Opinion piece by Paul Matthew, CEO of the Association of Meat Importers & Exporters (AMIE)
The current noise about the ‘dumping’ of poultry products on a seemingly unsuspecting South African consumer is obscuring the real issues. Instead of addressing the long-term structural problems within the poultry industry, the Department of Trade and Industry is applying punitive tariffs to paper over their own shortcomings in developing our exporting capacity.
Anti-dumping duties may well be the most feel-good short-term trade remedy on offer for a poultry industry that claims to be struggling, yet ultimately they are ineffective. When governments implement these punitive trade tariffs, in response to either perceived or real ‘dumping’ of products by foreign companies, they can claim to have ‘done something’ and protected ‘local interests’.
There does not really seem to be any benefit to local consumers: despite trade protection for a number of years, and declining imports as a result, the price of poultry has increased 11% of the last year. (Put in link to the report).
In December 2021 South Africa imposed provisional anti-dumping duties on chicken imports from Brazil (265.4%) and four European Union countries – Denmark (67.4%), Ireland (158.42%), Poland (96.9%), and Spain (85.8%).
These duties will remain in effect until June 14, 2022, by which time the country’s International Trade Administration Commission (ITAC) is expected to have completed its investigation into an application by the local poultry industry for anti-dumping duties against the five countries.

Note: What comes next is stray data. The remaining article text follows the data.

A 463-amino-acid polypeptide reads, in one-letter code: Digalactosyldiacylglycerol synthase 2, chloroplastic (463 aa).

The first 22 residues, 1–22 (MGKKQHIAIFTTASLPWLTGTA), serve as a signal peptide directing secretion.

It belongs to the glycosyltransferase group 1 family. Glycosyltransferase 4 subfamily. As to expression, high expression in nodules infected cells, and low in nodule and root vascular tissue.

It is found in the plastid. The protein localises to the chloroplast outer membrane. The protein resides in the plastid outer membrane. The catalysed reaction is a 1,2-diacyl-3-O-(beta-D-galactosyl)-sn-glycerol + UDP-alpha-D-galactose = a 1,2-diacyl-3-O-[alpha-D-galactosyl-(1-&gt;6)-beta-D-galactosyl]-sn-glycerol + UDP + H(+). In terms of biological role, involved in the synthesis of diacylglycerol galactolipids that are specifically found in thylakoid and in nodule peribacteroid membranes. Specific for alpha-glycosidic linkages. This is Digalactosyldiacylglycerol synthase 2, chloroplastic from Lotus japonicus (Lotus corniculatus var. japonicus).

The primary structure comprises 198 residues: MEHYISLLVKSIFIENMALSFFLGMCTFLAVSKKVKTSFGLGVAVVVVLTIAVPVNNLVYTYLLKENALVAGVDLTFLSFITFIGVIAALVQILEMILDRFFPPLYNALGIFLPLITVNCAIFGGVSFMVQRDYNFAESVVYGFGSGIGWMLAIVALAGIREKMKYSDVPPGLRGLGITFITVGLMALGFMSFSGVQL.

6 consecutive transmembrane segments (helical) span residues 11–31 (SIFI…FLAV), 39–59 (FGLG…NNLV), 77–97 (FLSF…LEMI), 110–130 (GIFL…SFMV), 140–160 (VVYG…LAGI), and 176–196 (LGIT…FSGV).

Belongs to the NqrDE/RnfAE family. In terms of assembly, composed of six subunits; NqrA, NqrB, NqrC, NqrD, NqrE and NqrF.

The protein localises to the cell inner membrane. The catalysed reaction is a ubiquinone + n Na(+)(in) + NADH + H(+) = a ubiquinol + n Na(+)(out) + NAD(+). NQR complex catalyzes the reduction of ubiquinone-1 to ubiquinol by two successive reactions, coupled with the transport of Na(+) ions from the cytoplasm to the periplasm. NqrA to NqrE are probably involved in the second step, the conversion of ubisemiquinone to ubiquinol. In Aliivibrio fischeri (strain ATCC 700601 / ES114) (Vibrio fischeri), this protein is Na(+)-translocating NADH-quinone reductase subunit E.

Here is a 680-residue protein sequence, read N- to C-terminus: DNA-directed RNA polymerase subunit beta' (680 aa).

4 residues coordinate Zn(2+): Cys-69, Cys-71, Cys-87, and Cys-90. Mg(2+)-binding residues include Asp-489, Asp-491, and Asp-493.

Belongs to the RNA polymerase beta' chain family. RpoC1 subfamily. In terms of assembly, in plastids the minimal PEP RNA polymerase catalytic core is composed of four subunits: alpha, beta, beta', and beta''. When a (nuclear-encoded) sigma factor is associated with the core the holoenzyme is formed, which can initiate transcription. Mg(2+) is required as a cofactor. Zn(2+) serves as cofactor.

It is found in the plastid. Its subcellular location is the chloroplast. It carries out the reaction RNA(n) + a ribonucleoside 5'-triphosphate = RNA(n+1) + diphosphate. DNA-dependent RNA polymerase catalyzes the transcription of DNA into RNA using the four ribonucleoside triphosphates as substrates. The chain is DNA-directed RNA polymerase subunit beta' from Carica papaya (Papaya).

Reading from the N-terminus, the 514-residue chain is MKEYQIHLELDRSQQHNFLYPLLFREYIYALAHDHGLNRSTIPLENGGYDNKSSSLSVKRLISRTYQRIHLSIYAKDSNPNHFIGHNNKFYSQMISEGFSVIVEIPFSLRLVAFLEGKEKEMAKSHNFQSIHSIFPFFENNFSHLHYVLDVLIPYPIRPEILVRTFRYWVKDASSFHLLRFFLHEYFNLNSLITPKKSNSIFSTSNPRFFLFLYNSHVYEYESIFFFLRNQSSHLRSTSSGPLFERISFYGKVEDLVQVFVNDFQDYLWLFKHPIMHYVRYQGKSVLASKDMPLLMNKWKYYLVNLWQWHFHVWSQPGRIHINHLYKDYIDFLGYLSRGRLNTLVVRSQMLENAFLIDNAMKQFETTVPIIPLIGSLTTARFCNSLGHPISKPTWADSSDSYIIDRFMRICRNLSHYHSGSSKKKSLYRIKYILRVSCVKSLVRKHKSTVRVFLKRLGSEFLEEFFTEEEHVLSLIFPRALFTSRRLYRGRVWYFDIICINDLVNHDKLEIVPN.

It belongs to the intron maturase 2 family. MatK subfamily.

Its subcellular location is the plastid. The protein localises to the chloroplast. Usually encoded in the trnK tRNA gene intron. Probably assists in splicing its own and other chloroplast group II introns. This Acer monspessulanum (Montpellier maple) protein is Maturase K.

Unfortunately it appears that it is, once again, the South African consumer (already under massive financial pressure and strain) who will suffer. Trade duties are supposed to be a short-term measure to protect the local industry from predatory imports, not a long-term strategy to prop up an ailing poultry industry that is beset with structural inefficiencies.
The Association of Importers & Exporters (AMIE) has dissected the ITAC Anti-Dumping report and there is strong evidence that the alleged dumping has not been causing material injury to the domestic poultry industry and therefore the duties should not have been imposed in the first place.
Instead of imposing yet more barriers to trade, government as a whole should be investigating and addressing those structural impediments that render South African producers much less efficient than they could be.
One needs to ask what has happened to the Poultry Master Plan. The core underpinning object of the plan was for local producers to export the “white” meat to trade partners overseas. Three years since signing the plan nothing has happened. Instead, there have been mountains of red-tape bureaucracy, and cost-inducing delays driven by the local poultry sector because of the inefficiency of our import & export systems.
A punitive trade policy footing will not solve the barriers and inhibitors on local growth and will increase the hardships of stressed South Africa consumers.